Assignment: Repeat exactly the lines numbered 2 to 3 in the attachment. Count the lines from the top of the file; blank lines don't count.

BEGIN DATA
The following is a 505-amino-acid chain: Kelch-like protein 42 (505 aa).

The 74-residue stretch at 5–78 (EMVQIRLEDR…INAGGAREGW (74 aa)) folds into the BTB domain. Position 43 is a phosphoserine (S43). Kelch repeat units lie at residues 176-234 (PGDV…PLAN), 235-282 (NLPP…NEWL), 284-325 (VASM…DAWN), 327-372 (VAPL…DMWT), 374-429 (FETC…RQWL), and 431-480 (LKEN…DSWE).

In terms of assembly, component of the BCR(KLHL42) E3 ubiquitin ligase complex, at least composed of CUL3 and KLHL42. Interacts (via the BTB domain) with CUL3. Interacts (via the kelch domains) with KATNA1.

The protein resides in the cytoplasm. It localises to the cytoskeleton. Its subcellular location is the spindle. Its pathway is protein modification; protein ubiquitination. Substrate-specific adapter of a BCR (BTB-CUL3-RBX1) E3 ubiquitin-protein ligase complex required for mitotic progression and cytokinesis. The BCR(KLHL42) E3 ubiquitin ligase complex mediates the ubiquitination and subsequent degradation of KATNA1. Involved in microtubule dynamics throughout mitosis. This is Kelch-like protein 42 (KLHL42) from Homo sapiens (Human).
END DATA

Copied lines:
The 74-residue stretch at 5–78 (EMVQIRLEDR…INAGGAREGW (74 aa)) folds into the BTB domain. Position 43 is a phosphoserine (S43). Kelch repeat units lie at residues 176-234 (PGDV…PLAN), 235-282 (NLPP…NEWL), 284-325 (VASM…DAWN), 327-372 (VAPL…DMWT), 374-429 (FETC…RQWL), and 431-480 (LKEN…DSWE).

In terms of assembly, component of the BCR(KLHL42) E3 ubiquitin ligase complex, at least composed of CUL3 and KLHL42. Interacts (via the BTB domain) with CUL3. Interacts (via the kelch domains) with KATNA1.